By Frank Miller
In her essay, “Compulsory Heterosexuality and Lesbian Existence,” Adrienne Rich introduces her audience to what she perceives as the commonly practiced travesty that is heterosexuality. She begins with a quote borrowed from Alice Rossi’s “Children and Work in the Lives of Women”: “biologically men have only one innate orientation–a sexual one that draws them to women–while women have two innate orientations, sexual toward men and reproductive toward their young” which she offsets with her argument. She explains that the dismissal of the lesbian perspective is commonplace in literature; subsequently arguing that some texts may have greatly benefited from the author’s acceptance “with lesbian existence as a reality, and as a source of knowledge and power available to women; or with the institution of heterosexuality itself as a beachhead of male dominance.”
Touching on several influential psychological texts, including Nancy Chodorow’s The Reproduction of Mothering, she determines how closely the lesbian has been integrated and appropriately judged, deeming nearly all of the texts as insufficient. Her psychological analysis leads her to propose an essential question: “If women are the earliest sources of emotional caring and physical nurture for both female and male children, it would seem logical [to ask] whether the search for love and tenderness in both sexes does not originally lead toward women.” She confesses that she is not a believer that lesbian relies on the mother’s unconditional love unto the child; yet, explains that she has seen a significant increase in fathers tending to children. She claims that as some believe this may deplete machismo, she believes that the transition could continue “without radically altering the balance of male power in a male-identified society.” From this point she highlights Kathleen Gough’s “The Origin of the Family,” a compiled list of the unwritten rules of archaic machismo expressed upon women, rules which seem “innate” for men engaging in heterosexual practice.
However, the core of Rich’s argument lies within the coined term: “lesbian continuum” which may be defined as “a range–through each woman’s life and throughout history–of woman-identified experience.” The lesbian continuum also includes “the sharing of a rich inner life, the bonding against male tyranny, the giving and receiving of practical and political support.”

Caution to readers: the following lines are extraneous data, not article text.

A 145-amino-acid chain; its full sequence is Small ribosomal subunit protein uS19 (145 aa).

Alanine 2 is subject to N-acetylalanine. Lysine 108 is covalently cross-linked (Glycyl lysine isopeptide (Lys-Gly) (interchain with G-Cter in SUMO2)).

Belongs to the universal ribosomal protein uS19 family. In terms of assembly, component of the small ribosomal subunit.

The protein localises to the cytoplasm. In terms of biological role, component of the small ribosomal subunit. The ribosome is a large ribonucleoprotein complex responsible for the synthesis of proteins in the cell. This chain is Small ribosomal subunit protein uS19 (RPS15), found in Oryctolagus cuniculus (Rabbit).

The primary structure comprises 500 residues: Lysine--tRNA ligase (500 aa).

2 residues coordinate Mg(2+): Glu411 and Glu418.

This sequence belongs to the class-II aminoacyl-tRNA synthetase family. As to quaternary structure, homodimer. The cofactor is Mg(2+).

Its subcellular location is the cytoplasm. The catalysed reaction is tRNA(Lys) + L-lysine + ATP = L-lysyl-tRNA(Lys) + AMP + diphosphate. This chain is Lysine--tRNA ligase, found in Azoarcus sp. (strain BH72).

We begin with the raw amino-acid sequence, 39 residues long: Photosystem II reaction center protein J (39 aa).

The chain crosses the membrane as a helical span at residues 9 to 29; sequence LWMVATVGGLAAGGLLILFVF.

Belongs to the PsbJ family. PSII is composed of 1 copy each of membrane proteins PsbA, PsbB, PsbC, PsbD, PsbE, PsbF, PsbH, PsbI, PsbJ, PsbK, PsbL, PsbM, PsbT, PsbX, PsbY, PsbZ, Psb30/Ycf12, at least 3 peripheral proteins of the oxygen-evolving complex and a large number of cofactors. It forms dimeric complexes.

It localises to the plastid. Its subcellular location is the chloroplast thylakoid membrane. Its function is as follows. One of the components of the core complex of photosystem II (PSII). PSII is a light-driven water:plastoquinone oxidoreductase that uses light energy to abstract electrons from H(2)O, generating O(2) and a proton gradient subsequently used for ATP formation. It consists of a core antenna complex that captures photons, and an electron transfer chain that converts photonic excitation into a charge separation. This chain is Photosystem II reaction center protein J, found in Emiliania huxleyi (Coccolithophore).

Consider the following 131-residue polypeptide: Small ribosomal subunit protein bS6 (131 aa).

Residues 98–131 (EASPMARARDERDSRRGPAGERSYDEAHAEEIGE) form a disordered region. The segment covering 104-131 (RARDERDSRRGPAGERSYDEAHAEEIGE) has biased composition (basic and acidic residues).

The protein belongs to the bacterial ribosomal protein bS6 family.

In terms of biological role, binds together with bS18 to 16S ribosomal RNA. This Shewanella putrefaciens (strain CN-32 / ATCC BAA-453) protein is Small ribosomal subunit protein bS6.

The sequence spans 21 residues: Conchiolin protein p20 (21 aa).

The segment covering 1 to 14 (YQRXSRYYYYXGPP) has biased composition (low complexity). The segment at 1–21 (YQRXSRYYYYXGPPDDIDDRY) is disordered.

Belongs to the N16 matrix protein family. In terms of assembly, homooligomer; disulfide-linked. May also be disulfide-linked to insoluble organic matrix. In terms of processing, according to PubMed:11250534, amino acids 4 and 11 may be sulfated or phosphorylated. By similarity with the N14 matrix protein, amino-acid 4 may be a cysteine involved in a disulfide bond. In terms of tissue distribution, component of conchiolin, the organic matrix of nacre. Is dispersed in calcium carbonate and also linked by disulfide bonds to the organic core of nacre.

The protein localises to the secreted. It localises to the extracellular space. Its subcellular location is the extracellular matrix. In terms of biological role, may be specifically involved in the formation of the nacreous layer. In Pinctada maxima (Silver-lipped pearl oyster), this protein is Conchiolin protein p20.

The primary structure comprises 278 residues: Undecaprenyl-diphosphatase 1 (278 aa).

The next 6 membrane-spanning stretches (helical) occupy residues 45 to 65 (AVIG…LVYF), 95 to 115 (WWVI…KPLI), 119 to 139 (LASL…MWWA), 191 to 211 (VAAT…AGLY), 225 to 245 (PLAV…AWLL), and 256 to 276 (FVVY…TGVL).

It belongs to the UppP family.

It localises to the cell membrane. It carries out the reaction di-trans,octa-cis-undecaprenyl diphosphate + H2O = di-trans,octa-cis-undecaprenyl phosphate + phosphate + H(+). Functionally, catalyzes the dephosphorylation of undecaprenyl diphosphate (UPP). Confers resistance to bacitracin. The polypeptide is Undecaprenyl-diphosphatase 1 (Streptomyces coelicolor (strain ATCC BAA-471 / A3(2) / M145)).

Though published in 1980, it seems as if “Compulsory Heterosexuality and Lesbian Existence” had Alice Walker’s The Color Purple (1982) in mind during the process in which it was being written. Celie is made an example of by nearly all of Gough’s points by several of the men of the novel. One heterosexual male in particular, Alphonso, the man who she believes to be her father “force[s] [his] [male sexuality] upon [her],” “den[ies] [her of her own sexuality],” “command[s] or exploit[s] [her] labor to control [her] produce,” “control[s] or rob[s] [her of her] children,” “cramp[s] [her] creativeness,” and “withhold[s] from [her the] large areas of the society’s knowledge and cultural attainments” all by keeping her prisoner in his home, perpetually raping her, and forcefully removing the children they conceive. Her submission to heterosexuality continues when she becomes an “object in male transaction” when Alphonso trades her to Mr.____. Yet, her luck changes when she encounters Shug Avery, Mr.____’s mistress who comes to live with him. As Rich proposes the two share “a rich inner life” as their bonding leads the two to begin “sleeping[ing] like sisters, me and Shug” (126). However, Celie’s relationship with Shug transcends a “desired genital sexual experience with another woman.” Shug, who is “practical[ly] and political[ly] independent on her own” appropriately gives Celie such “support” by informing her to stand up to Mr.____’s attacks, as the two end up “bond[ing] against the male tyran[t]” that is Mr.____. Being insulted in the most heterosexually driven manner possible: “You black, you pore, you ugly, you a woman…you nothing at all” (168), Celie fully encompasses Rich’s argument. She demonstrates the strides of practical and political support of the lesbian continuum and her liberation from heterosexuality as declares her and Shug’s departure from Mr.____’s heterosexually-dominated oppressive home: “I’m pore, I’m black, I may be ugly…But I’m here” (169).